Winnipeg Art Gallery unveils monumental ‘Gift’ from Inuit artist

Titled Tuniigusiia/The Gift, Ashoona’s multi-faceted sculpture reflects knowledge transfer through education and storytelling, and the important role teachers play in our communities. (Ron Boileau/Radio-Canada)
As of last Thursday visitors to the Winnipeg Art Gallery and its Qaumajuq Inuit art centre are greeted by a large stone sculpture by Inuit artist Goota Ashoona.

Carved out of a giant boulder of Verde Guatemala marble, the sculpture is a celebration of the light of knowledge, both traditional Inuit and scientific.

The artwork was commissioned by the Manitoba Teachers’ Society “to honour teachers all around us—in the land and in our lives—who reveal the truth, wisdom and beauty that connect us all.”

Ashoona, whose father and grandfather were also well-known Inuit artists, has named her creation Tuniigusiia, which translates from Inuktitut as “The Gift”. The sculpture symbolizes the gift of knowledge transfer through formal education, but also through storytelling.

“It’s Inuit art and it’s very big Inuit art,” Ashoona said in a video about the sculpture released by the WAG. “I believed in my work just as I believed in myself. It’s the only way to be proud.”

The sculpture also acts as a symbolic gatekeeper into the world of Inuit art contained in the 40,000-square-foot museum that is expected to open later this year, as soon as pandemic restrictions are lifted.

Meaning “it is bright, it is lit” in Inuktitut, Qaumajuq (pronounced as KOW-ma-yourq or HOW-ma-yourk) is billed as “the first art museum of its kind, bringing Inuit voices to the forefront, and dedicated to the art and culture of Inuit from Canada and beyond.” Its collection boasts 14,000 pieces of artwork by Inuit artists.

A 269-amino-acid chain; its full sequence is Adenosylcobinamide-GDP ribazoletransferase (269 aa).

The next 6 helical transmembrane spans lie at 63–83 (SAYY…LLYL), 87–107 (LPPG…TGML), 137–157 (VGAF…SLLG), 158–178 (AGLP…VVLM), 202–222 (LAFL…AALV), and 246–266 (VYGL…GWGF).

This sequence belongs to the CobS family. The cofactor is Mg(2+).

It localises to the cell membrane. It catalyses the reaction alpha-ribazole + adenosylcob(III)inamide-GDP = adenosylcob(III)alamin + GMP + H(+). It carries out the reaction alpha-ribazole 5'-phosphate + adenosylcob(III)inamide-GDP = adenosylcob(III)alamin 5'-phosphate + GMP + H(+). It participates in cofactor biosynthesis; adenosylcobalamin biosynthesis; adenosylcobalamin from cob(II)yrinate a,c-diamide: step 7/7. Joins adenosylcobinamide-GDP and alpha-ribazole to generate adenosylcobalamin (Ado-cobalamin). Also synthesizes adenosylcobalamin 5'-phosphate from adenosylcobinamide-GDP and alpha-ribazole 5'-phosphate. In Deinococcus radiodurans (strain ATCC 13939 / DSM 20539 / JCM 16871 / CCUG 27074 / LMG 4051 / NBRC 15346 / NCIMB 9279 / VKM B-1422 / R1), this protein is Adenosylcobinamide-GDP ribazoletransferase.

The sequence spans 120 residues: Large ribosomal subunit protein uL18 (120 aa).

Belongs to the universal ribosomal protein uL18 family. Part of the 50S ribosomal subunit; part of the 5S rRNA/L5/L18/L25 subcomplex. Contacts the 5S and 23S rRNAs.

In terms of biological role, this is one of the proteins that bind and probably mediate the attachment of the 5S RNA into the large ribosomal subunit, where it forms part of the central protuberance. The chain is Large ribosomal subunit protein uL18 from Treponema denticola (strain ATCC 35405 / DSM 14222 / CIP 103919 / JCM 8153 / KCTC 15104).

Designed by Michael Maltzan Architecture with Cibinel Architecture, the new museum connects to the WAG on all four levels.

“A beacon that both emanates and attracts light, Qaumajuq will celebrate the artistry and acknowledge the history of Inuit and First Peoples,” James Bedford, president of The Manitoba Teachers’ Society, said in a statement.

“And it will teach us, as all good teachers do, to challenge conventional wisdom and privileged perceptions to find truth, connection, and value in our shared humanity.”

Related stories from around the North:

Canada: Project to digitize works from Inuit artists gets further grant from Canadian Heritage, Eye on the Arctic

Finland: Sámi-themed Finnish short film makes Sundance lineup, Yle News

Greenland: `Enough of this postcolonial sh#%’ – An interview with Greenlandic author Niviaq Korneliussen, Eye on the Arctic

Iceland: Icelandic artist Olafur Eliasson lights up London’s Tate Modern, Blog by Mia bennett

Norway: Walt Disney Animation Studios to release Saami-language version of “Frozen 2”, Eye on the Arctic

Russia: Russia’s Arctic culture heritage sites get protection, The Independent Barents Observer

Sweden: Sweden, Norway team up to preserve ancient rock carvings, Radio Sweden

United States: Set of Indigenous Yup’ik masks reunited in Alaska after more than a century, CBC News

Levon Sevunts, Radio Canada International

Born and raised in Armenia, Levon started his journalistic career in 1990, covering wars and civil strife in the Caucasus and Central Asia. In 1992, after the government in Armenia shut down the TV program he was working for, Levon immigrated to Canada. He learned English and eventually went back to journalism, working first in print and then in broadcasting. Levon’s journalistic assignments have taken him from the High Arctic to Sahara and the killing fields of Darfur, from the streets of Montreal to the snow-capped mountaintops of Hindu Kush in Afghanistan. He says, “But best of all, I’ve been privileged to tell the stories of hundreds of people who’ve generously opened up their homes, refugee tents and their hearts to me.”

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